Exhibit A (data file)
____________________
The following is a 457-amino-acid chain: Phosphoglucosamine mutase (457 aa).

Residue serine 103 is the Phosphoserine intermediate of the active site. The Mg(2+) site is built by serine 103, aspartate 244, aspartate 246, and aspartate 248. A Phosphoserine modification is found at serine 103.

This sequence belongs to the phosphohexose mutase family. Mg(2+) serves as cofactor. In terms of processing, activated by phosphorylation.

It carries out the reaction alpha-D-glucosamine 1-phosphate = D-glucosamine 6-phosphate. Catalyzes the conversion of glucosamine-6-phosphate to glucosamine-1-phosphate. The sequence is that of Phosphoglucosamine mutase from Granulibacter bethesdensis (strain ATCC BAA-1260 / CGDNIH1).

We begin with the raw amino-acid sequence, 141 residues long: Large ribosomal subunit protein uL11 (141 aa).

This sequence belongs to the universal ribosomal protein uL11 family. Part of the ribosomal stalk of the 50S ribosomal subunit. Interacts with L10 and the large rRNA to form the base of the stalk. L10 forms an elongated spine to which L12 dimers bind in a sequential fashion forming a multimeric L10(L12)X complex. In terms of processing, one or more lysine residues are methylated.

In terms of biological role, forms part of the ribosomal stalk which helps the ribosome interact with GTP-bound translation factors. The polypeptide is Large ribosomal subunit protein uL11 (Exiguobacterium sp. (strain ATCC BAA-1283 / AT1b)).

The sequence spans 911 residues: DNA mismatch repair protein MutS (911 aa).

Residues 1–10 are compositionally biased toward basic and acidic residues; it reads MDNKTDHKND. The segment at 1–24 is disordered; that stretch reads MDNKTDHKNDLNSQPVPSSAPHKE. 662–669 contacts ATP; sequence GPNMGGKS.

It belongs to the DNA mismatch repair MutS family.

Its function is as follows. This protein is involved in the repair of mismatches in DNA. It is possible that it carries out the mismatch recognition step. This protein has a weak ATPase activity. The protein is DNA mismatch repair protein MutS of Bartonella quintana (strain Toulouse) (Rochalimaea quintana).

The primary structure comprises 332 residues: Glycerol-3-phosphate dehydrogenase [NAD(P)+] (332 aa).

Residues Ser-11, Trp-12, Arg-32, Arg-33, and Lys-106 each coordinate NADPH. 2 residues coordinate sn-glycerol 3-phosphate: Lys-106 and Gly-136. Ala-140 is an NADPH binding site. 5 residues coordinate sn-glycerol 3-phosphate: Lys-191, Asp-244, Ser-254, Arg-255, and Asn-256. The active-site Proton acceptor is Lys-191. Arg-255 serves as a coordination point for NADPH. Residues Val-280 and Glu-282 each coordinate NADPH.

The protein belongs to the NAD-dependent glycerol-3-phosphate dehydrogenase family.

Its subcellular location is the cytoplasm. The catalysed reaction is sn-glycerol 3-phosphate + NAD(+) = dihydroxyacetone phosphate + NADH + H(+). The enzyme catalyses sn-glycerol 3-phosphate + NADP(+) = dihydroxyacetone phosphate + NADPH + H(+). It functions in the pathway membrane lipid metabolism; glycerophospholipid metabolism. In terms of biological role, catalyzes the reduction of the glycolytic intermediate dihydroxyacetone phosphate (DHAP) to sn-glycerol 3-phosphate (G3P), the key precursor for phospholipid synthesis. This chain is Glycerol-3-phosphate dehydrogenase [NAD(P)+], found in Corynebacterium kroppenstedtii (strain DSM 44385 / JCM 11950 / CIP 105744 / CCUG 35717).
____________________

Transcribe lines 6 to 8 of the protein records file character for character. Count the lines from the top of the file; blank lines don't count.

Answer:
This sequence belongs to the universal ribosomal protein uL11 family. Part of the ribosomal stalk of the 50S ribosomal subunit. Interacts with L10 and the large rRNA to form the base of the stalk. L10 forms an elongated spine to which L12 dimers bind in a sequential fashion forming a multimeric L10(L12)X complex. In terms of processing, one or more lysine residues are methylated.

In terms of biological role, forms part of the ribosomal stalk which helps the ribosome interact with GTP-bound translation factors. The polypeptide is Large ribosomal subunit protein uL11 (Exiguobacterium sp. (strain ATCC BAA-1283 / AT1b)).

The sequence spans 911 residues: DNA mismatch repair protein MutS (911 aa).